Response: The SBA President is correct. This issue concerns "your professional independence." Currently, you don't have any. No other Arizona profession -- except for lawyers -- requires membership in any organization to practice. Under the current mandatory bar membership structure, you do not have freedom of choice. Indeed, under a line of cases, most recently, Knox v. Service Employees Intern. Union, 132 S. Ct. 2277, 2289 (2012), the SBA's mandatory dues are a form of compelled speech and association that impinges on the First Amendment. If standing up for lawyers' First Amendment rights by opposing bar membership as a precondition to practice law means being part of a faction, so be it.

House Bill 2629  introduced last session had no provision "that would allow the Legislature to regulate the practice of law in Arizona." Instead, it reaffirmed lawyer regulation under the state supreme court. The Bill also stated, "An attorney shall not be required to be a member of any organization to become or remain a licensed attorney in this state."

As for lower costs to practice: lawyer regulation fees paid to the respective state supreme courts average $210 in the 18 voluntary bar jurisdictions that regulate lawyers without conditioning the practice of law on bar association membership.

In sum, the "false or misleading claims" are being made by self-interested stakeholders. And by controlling the means and access to communicate with all members, they're ensuring you only hear their side of this debate.  Ask yourself: For what reason?

Not to mention that those instruments of communication have been bought and paid for by all members.

"In terms of efficiency, the Bar is as lean and efficient as ever. Not only has the Bar cut its budget and staff size in recent years, but did you know that, as of 2011, the vast majority of consumer complaints to the Bar are handled by a simple telephone call? This allows staff to spend greater time on more serious charges. You will not find a more efficient self-regulatory agency than the State Bar of Arizona and other states borrow from us to improve their organizations."

Response: Just two years ago, the current SBA President joined 10 other governors to vote against a 13% dues increase, then deemed unjustified given the Bar's cost inefficiencies; unreliable fiscal discipline; and a projected $4.1M surplus. The increase was rammed through just the same, along with a 33% increase in membership fees; MCLE late compliance fees; and MCLE late filing fees. In-house counsel fees went up by $55 and pro hac vice fees also went up. And though the state bar says it cut expenses last year by $300,000, or 2% of a $15M budget, when the dues increase is fully implemented, incremental bar revenues will top $1.09M.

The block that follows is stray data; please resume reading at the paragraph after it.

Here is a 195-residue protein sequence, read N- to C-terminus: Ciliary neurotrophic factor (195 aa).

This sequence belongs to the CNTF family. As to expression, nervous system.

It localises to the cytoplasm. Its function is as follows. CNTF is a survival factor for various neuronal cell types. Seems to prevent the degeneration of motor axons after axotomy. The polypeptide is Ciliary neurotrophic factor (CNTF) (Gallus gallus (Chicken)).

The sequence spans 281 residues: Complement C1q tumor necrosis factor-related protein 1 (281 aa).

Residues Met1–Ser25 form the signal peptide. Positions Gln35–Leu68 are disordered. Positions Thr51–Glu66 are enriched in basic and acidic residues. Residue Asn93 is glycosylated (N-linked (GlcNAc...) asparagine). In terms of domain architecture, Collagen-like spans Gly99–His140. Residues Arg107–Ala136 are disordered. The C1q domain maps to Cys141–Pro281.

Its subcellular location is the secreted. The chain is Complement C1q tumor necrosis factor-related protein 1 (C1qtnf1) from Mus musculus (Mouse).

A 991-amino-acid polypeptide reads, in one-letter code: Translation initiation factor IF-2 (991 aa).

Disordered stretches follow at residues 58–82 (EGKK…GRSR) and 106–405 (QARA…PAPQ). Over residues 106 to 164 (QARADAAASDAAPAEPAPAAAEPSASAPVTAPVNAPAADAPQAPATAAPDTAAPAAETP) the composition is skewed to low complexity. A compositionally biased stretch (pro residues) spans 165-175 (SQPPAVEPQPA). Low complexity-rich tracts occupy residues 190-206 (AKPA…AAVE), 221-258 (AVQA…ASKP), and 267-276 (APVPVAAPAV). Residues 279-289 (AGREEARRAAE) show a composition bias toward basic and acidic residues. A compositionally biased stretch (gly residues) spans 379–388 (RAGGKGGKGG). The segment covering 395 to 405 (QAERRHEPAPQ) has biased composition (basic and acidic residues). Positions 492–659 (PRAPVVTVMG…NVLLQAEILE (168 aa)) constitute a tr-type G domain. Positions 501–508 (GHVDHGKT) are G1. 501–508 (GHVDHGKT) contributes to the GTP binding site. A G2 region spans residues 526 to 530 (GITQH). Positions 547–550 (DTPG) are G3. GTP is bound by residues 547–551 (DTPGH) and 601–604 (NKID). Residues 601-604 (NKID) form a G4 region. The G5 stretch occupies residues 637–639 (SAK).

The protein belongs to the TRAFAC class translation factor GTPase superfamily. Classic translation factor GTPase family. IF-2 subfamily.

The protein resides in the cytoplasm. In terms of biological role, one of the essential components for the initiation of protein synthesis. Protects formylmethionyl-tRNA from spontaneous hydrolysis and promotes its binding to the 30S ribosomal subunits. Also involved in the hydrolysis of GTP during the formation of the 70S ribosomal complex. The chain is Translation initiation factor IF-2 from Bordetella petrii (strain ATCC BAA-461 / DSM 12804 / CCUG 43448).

As for lawyer discipline: when it comes to borrowing from other states, the SBA followed Colorado when it revamped its disciplinary system in 2010 on Colorado's purported "best in class" lawyer disciplinary regime. Arizona, however, did not completely adopt the Colorado model. It made the significant exception of not completely separating its regulatory and trade association functions. That said, the state supreme court has already stripped away most of the public protection functions from the integrated state bar and placed them under professional staff that ultimately reports to the court. What are left are mostly discretionary trade association functions.  

"As far as member benefits, I've learned that our Bar provides many free or subsidized, low-cost benefits that I'd never noticed. The following is just a partial list. How many are you aware of?"

Response: The long list of SBA programs and services is very much like the long list of programs and services offered by state bar associations in the 18 voluntary bar jurisdictions. The SBA likes to mislead its members by conflating the existence of a mandatory bar with the availability of their programs and services.

If lawyers in the 18 voluntary jurisdictions want to take advantage of their voluntary bar association's programs and services, they do so by choice, not compulsion. Consequently, the voluntary bar associations in those states take a free-market approach. They incentivize membership by creating a value proposition of programs and services lawyers want and are therefore willing to pay for.